Fry’s is selling this site at the northeast corner of Tangerine and Lon Adams roads. It bought the 11-acre parcel in 2006.

Residents eagerly awaiting the arrival of a planned Fry’s store near the rapidly growing Gladden Farms area in Marana will have to wait for another grocer.

Kroger, Fry’s parent company, recently announced plans to scrap the planned store and will sell the 11-acre site on Tangerine and Lon Adams roads.

“Although this is not the outcome we have all been hoping for, the association and your board of directors believe that this news can result in a positive turn of events for the community,” a note sent to area residents says. “Rather than have a corporation continue to own the parcel but have no definitive plans or schedule for construction, the site can now be purchased by an entity that will move the project forward.”

Last year, Kroger announced plans to cut back on new stores by 35 percent and focus on remodels and digital sales.

Competitors kept out

In the last 16 months there have been 421 new home permits issued in and around Gladden Farms, data from Bright Future Real Estate Research LLC shows.

There are six new home communities and three neighborhoods opening this year and in 2019, said housing analyst Ginger Kneup, owner of Bright Future.

Fry’s bought the Marana site in 2006 and started site improvements in 2007 that halted when the recession hit, said Dean Wingert, vice president of Crown West Land Group, which is working on developing the parcel.

“Ever since Fry’s purchased their Gladden Farms site, the fact that they planted their flag at that location and could decide to build a store at any time has deterred other grocers from jumping into that trade area,” he said. “Just the fact that a dominant grocer like Fry’s owns a really nice site and could move forward at any time has helped keep competition at bay. So it’s generally been ‘Fry’s or nothing’ in the area.”

New Fry’s projects are now mainly to replace older stores, such as the new store in Midvale Park that replaced one at Irvington Road and Interstate 19 and a planned store at Houghton Road and 22nd Street that will replace the Harrison Road store about a mile away.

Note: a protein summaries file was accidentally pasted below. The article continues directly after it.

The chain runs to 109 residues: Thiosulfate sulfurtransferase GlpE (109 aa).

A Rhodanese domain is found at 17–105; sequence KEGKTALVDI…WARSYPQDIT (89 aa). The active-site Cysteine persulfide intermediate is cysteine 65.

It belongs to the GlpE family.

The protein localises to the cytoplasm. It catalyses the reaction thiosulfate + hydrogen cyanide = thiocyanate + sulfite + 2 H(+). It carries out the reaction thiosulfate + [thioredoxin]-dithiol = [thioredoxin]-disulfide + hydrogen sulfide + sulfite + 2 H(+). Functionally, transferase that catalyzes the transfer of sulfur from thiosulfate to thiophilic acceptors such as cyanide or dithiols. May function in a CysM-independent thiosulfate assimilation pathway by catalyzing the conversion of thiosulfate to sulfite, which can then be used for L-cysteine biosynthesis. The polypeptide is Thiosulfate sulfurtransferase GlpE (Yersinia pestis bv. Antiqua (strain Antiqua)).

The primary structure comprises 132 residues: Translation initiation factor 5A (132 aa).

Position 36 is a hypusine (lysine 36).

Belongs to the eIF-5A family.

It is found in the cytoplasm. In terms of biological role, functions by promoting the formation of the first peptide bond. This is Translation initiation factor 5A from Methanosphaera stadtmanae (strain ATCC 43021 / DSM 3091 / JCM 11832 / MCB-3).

“It’s frustrating with homebuilding now moving along at a good pace that Fry’s isn’t motivated to go forward at that location, but rather than continue to stand still they’re now going to sell the property,” Wingert said. “Instead of having a company continue to hold still, it would be better to have the site owned by a new entity that would move forward. We’re looking forward to that.”

While the growing rooftops in the Gladden Farms area call for a major grocer, changing shopper habits are influencing retailers’ decisions to invest.

“There’s been a lot of national stories about changing shopping trends and the ability to shop online and have groceries delivered to your house within 24 hours or even on the same day,” Wingert said. “In general, retail development will follow the rooftops and the vast majority of retail development will follow the anchor stores.

“When the anchor store, or a couple of anchor stores, are ready to move forward, it provides the impetus for the overall shopping center to be developed, and all of the smaller shops, service providers and fast-food outlets follow along.”

Contact reporter Gabriela Rico at grico@tucson.com. On Facebook: Facebook.com/DailyStarBiz